The ABCs of an RFP, an NDA, and Other Stuff I Had to Learn

I am now part of “a coalition of respected children’s trade book authors developing their books for electronic media.” We started a group blog, and I’ve written the latest entry, which you can read below, or at the new blog. You should click here and check out the new blog because it’s really pretty. 😎

I write and illustrate books for kids so I know all about ABCs. But RFPs and NDAs? Not so much.

Turns out RFP stands for Request for Proposal. And NDA = Non Disclosure Agreement. An RFP basically describes your idea. About 18 months ago I wrote one for my app and I drew out a storyboard with the result of every click, swipe, tilt and shake by the hand of the player.

I didn’t even know how to describe it. Was it an app? A digital book? A game? It’s actually more of a game based on my book Who Hops? No, it is a game-slash-book. That’s what it is. An interactive book?

Isn’t it?

I guess that’s another thing to add to my list, The Things I Don’t Yet Know About eBooks, Games, Apps, and Math list. (Math doesn’t apply here, but math is on every list I make about stuff I don’t know about.)

Anyway, after I wrote my RFP, I needed to find someone to turn my design into a gorgeous app type thing that would sell like crazy in iTunes. I started my search to find a developer. I put the word out, I did google searches, and looked at apps I thought were great, and even ones I don’t like, but were selling well. I approached people, and if they were interested, sent them my NDA. I didn’t show anyone my RFP and storyboard until I had their signed NDA, which legally prevents someone from disclosing what is in an RFP.

One young and talented college-aged kid told me he’d do it free. I had a couple of developers tell me they could create the app between $1,000 -$2,000.  Another company, which had created an app I think is beyond fabulous, quoted $8000. Another company I love, which is run by a dear friend, gave me a price of $25,000.

So I got quotes between free and 25 grand.

I wanted to jump at the free offer, but the phrase, “you get what you pay for” kept echoing in my head, and I didn’t want to spend all that time, energy and effort on something I wasn’t completely happy with in the end. Sometimes I regret that decision. And I couldn’t afford the 25k.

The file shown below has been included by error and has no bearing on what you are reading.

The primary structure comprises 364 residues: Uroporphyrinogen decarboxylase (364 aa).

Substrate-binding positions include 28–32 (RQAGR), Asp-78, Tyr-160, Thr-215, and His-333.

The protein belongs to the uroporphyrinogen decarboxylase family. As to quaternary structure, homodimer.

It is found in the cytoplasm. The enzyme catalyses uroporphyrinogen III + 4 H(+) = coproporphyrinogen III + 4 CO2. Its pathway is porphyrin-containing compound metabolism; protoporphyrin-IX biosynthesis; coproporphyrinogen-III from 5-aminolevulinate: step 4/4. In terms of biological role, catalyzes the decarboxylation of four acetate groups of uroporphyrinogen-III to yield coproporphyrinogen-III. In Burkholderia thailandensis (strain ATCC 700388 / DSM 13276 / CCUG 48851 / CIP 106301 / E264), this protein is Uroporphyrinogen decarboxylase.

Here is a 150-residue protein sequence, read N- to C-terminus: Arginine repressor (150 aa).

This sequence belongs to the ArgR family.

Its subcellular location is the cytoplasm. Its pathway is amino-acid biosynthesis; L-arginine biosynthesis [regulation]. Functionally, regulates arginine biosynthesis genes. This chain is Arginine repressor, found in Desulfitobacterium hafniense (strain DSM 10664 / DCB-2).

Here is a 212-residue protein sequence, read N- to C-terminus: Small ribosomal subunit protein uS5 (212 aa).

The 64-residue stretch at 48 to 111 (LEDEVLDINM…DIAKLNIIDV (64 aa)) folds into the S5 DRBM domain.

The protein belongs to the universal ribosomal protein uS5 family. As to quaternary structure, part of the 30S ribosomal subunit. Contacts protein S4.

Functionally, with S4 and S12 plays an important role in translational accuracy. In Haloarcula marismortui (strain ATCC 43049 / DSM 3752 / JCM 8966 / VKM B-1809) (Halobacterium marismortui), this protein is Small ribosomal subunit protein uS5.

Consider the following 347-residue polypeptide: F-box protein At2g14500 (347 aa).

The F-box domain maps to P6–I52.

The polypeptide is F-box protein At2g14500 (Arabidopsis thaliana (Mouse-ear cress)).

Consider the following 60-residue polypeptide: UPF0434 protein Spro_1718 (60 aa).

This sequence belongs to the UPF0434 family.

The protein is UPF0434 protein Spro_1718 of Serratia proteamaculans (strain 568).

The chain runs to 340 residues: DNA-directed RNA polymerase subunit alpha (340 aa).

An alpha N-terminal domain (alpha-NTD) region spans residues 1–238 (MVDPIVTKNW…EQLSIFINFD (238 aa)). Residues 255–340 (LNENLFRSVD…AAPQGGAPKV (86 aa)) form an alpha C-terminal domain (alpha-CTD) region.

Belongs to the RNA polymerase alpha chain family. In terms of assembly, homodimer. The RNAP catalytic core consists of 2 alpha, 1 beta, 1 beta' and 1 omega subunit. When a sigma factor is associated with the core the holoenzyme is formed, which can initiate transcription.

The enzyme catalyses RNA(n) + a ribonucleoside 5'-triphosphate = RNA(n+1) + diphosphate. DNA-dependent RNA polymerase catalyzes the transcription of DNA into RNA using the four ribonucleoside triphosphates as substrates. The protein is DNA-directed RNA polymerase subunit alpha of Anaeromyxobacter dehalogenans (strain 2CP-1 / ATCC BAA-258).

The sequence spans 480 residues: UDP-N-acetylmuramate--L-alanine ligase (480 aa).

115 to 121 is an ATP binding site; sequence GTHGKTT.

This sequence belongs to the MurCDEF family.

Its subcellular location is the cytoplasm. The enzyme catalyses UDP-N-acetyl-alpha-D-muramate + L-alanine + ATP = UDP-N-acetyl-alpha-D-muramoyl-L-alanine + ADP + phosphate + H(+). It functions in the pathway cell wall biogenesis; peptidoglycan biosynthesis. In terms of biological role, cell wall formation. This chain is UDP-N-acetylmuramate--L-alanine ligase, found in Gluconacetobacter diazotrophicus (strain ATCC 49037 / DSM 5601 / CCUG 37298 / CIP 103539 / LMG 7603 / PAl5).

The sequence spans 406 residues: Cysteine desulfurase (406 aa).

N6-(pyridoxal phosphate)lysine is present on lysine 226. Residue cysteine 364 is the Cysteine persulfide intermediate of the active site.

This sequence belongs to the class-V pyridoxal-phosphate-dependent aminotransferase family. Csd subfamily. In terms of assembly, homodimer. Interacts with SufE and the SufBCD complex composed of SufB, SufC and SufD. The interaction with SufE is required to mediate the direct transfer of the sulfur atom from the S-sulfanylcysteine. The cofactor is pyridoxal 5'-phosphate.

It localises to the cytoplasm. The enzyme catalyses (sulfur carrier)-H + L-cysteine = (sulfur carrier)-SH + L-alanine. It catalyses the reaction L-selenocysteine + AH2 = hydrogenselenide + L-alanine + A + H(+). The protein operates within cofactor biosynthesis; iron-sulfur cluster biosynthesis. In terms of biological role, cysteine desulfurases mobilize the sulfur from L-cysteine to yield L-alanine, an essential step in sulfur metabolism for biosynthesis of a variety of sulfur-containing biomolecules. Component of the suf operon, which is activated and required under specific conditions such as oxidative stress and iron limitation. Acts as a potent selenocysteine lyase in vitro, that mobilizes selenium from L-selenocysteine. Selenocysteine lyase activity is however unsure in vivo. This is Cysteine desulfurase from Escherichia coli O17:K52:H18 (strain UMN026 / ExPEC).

The company with the $8,000 quote told me that was the lower cost since I wanted to do the art and if I would do the animation myself. I was fine with doing the art, obviously, but I added ‘learn animation’ to my Stuff I Need To Learn About list (math never makes that to that one somehow).

I’d just gotten a big royalty check and decided I’d reinvest it in my company (AKA myself). I handed over half as a deposit and got to work.

The animation wasn’t horrible, but it wasn’t what I wanted and it was taking me so long to do it. And then I started getting ignored by my developer. I suspected they got a bigger client. I emailed, called, texted and sent carrier pigeons and heard nothing. I was getting nervous about my $4,000 deposit but kept assuring myself that I knew where these guys lived (yeah, 3,000 miles away, in Silicon Valley).

Finally they told me they had, indeed, snagged a big job and were fine with sending me my deposit back. I was relieved, but exhausted.

To spin it positively, I decided to wait until I learned more about what is available to me and how I can make my plan come to life.

What actually happened? I got discouraged by the thought of all the tech I’d have to add to my Stuff I Need To Learn About list and I lost steam. I was so relieved about not having spent that huge chunk of money, too, because prices were coming down bigtime. The animation was time consuming for me, and I had other work to do like my books, my podcast, and other projects.

After this experience, I was so happy when my friends and colleagues started this coalition and asked me to join in. I’m learning a lot from them, and hope my contributions will teach something, too. Now I’m learning a lot about this process and am happy there are so many companies coming up with ways to create new digital stories to ease the learning curve.

I’m happy to have a long Stuff I Need To Learn About list. As long as there is no math on it.

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